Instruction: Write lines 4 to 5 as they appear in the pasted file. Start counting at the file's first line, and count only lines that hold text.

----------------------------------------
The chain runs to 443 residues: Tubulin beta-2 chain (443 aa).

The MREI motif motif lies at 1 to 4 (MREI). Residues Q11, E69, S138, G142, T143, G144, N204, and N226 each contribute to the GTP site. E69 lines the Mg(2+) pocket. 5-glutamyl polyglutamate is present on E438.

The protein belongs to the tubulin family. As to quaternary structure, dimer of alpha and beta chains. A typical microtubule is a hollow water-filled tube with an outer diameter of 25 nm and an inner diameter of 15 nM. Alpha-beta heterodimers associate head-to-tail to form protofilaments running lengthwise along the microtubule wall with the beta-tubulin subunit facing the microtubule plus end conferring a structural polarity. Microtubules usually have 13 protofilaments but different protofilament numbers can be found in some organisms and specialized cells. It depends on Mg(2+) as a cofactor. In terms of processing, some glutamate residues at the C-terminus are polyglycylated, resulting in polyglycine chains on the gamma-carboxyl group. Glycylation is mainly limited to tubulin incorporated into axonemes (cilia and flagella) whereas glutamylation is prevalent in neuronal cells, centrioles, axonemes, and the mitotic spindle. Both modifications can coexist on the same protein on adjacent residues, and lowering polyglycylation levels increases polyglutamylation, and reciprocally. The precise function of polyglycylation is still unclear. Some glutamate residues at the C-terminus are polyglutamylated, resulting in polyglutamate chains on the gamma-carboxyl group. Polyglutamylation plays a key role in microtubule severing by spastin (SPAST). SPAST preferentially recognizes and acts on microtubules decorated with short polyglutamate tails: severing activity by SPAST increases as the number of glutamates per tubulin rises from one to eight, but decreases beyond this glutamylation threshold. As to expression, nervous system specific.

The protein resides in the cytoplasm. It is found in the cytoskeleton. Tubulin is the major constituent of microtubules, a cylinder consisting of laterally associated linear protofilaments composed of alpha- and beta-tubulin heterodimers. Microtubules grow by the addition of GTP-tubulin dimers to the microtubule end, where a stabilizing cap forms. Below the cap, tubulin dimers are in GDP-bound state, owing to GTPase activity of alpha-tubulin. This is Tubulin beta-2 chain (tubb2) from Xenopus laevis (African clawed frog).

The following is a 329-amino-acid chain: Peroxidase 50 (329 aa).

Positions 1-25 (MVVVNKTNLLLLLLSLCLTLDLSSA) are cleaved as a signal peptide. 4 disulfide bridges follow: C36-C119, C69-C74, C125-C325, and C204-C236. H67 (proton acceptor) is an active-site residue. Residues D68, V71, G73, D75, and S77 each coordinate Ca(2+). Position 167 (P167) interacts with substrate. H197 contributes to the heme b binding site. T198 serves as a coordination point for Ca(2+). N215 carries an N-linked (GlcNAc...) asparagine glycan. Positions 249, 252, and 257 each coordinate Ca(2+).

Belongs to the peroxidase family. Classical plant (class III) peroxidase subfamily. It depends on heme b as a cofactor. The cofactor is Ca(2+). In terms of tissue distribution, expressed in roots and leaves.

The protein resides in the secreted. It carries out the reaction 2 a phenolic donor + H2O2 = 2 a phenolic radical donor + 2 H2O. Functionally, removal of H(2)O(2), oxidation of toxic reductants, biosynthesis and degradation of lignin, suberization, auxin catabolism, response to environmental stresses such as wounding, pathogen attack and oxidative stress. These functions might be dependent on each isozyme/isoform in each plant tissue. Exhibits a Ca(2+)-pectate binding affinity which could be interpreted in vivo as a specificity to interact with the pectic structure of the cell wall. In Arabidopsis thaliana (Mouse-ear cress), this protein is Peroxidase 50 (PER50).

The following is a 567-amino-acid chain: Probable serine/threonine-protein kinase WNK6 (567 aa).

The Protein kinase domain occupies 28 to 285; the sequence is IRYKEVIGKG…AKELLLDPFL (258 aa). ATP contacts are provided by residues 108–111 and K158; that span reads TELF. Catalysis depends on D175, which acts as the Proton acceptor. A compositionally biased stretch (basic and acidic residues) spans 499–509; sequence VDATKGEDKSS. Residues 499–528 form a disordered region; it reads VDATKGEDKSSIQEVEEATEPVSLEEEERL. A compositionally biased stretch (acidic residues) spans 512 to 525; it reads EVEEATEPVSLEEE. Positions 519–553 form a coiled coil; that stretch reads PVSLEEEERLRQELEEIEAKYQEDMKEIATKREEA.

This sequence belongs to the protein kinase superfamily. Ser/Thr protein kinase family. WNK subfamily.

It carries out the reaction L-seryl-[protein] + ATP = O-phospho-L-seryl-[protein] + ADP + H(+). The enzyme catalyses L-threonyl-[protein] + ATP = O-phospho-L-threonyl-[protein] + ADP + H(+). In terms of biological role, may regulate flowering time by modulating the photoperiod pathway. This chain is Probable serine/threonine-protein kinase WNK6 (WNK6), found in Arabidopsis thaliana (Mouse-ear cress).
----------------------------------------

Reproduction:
The protein resides in the cytoplasm. It is found in the cytoskeleton. Tubulin is the major constituent of microtubules, a cylinder consisting of laterally associated linear protofilaments composed of alpha- and beta-tubulin heterodimers. Microtubules grow by the addition of GTP-tubulin dimers to the microtubule end, where a stabilizing cap forms. Below the cap, tubulin dimers are in GDP-bound state, owing to GTPase activity of alpha-tubulin. This is Tubulin beta-2 chain (tubb2) from Xenopus laevis (African clawed frog).

The following is a 329-amino-acid chain: Peroxidase 50 (329 aa).